Historical and Associative Value
The Rutherford House was constructed circa 1857 as the second house on the Rutherford property. The house was built and owned by James Rutherford and Elizabeth Cameron Rutherford. The Rutherford family immigrated to Canada from Scotland in 1855 with their four eldest children, Grace, Peter, Donald, and James. Two more children, Alexander Cameron Rutherford and Jesse Elizabeth Rutherford were born in Canada. They settled on this farm and built a log house upon arrival in 1855. Family history indicates that the log house was replaced by the current two storey stone house in 1857. This house was built by James Rutherford and his sons using limestone quarried from the Rutherford property as was typical of the time. An addition was added to the building in 1886.
The Rutherford family was a prominent pioneer family in the Osgoode area and remained on this property for three generations, until 1976. Daniel Rutherford and his wife Grace Stewart remained on the farm to take care of Daniel’s parents. Their children, Laura and James remained on the farm until their deaths in the 1970s.
The descendants of James and Elizabeth went on to become local farmers, business people, and lawyers. The family was a prominent farming family in Osgoode Township, and James Rutherford was involved in the community as a trustee and chairman of the school board. The Rutherfords were also a religious family, as strong members of the Osgoode Baptist Church and sent at least one of their children away to Toronto’s Woodstock College, a Baptist boarding school. James and Elizabeth Rutherford and, as a number of their descendants, are buried at the Ormond Cemetery in Osgoode.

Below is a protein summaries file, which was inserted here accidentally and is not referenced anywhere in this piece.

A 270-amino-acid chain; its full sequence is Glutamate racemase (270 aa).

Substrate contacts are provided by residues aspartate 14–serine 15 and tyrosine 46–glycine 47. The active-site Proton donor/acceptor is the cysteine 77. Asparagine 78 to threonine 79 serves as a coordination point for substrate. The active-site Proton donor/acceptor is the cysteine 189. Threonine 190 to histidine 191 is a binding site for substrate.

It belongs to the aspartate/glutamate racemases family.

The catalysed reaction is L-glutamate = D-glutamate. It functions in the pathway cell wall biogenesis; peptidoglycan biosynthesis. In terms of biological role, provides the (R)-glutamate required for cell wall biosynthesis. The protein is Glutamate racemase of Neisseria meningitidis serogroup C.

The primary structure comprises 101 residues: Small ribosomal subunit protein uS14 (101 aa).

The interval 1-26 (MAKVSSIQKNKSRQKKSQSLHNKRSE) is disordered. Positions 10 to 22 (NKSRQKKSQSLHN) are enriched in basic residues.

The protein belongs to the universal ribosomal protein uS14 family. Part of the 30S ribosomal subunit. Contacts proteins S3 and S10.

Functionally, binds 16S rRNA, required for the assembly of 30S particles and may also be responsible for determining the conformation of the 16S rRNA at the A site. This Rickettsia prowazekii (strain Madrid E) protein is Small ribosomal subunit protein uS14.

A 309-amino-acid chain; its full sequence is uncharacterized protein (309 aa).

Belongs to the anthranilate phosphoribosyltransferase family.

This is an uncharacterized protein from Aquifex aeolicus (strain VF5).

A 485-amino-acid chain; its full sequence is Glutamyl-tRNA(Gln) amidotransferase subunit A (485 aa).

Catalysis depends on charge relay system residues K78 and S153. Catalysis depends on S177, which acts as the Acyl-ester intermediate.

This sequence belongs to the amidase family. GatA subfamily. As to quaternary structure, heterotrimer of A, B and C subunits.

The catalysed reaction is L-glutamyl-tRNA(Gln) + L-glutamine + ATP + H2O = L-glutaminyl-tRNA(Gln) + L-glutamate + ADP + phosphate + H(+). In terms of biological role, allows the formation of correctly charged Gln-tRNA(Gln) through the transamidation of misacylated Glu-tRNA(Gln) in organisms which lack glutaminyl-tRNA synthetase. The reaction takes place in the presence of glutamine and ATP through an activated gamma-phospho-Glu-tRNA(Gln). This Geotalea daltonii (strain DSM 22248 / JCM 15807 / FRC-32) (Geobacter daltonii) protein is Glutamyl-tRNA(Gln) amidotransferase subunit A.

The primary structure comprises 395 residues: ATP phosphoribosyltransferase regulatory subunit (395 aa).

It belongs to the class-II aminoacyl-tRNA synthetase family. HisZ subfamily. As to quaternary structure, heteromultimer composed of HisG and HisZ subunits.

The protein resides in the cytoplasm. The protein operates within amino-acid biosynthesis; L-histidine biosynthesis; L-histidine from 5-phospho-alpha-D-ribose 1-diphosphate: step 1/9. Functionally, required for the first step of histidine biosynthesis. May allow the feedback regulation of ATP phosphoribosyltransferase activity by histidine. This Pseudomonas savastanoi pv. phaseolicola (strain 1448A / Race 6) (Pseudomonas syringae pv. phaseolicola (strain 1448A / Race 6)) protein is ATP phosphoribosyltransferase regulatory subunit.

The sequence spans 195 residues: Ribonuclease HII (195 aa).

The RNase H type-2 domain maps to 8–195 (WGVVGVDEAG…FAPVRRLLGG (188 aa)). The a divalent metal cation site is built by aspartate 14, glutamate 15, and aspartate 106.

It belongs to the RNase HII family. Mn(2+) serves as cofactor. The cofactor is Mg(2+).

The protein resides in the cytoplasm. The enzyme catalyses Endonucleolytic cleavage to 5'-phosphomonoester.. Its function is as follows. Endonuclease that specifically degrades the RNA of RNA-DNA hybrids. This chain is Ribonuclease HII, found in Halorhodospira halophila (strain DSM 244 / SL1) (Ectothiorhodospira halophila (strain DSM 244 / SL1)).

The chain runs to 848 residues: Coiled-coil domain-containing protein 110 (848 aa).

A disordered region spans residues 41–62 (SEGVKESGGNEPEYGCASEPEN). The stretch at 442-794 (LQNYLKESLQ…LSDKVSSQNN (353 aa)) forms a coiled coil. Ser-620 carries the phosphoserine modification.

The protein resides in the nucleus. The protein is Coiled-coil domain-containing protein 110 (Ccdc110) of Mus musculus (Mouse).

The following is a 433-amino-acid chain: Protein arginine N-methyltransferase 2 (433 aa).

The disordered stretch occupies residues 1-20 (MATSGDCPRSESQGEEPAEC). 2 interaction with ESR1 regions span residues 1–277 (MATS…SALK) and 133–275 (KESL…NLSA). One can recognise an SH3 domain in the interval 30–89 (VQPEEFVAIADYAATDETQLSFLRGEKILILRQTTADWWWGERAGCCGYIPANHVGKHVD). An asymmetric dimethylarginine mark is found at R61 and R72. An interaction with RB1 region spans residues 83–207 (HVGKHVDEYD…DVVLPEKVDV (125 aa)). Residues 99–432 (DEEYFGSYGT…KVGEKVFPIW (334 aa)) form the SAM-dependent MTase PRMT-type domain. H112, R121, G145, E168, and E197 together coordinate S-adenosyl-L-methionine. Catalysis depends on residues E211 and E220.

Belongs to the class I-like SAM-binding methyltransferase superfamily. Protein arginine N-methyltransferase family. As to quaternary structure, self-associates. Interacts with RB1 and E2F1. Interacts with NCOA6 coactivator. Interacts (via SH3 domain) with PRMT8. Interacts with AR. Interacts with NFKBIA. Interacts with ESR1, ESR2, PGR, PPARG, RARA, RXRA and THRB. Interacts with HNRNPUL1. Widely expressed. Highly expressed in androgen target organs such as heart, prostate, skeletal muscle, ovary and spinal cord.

Rutherford House in Contemporary Edmonton
In the second half of the 20th century, the house was leased to the provincial government for heritage preservation. It then opened its doors as a historic landmark for visitors to the city. Today it continues to welcome visitors and has become an integral part of the city’s cultural heritage. It still attracts visitors on an equal footing with many annual and high-profile festivals and events, given that the guests were well-known personalities, organizations and companies:
And it’s no surprise that the Rutherford House is well known today. All thanks to the involvement of some charities that promote the place. It is an opportunity to introduce the public to all areas of life in the province of Alberta.
The Rutherford House is located in Ormond, in former Osgoode Township and on the border with Winchester County. Osgoode Township was acquired by the British in the 1780s, but it was not until 1827 that the first settlers, the McDonnell and York families, arrived. Early settlers came to the area for its good farmland and large forests. Many of the early settlers were from Ireland and the Scottish Highlands. Further settlement in the township followed the construction of the Rideau Canal and the railway through Osgoode. The Rutherford Family was one of the pioneer families in Osgoode Township, arriving in 1855.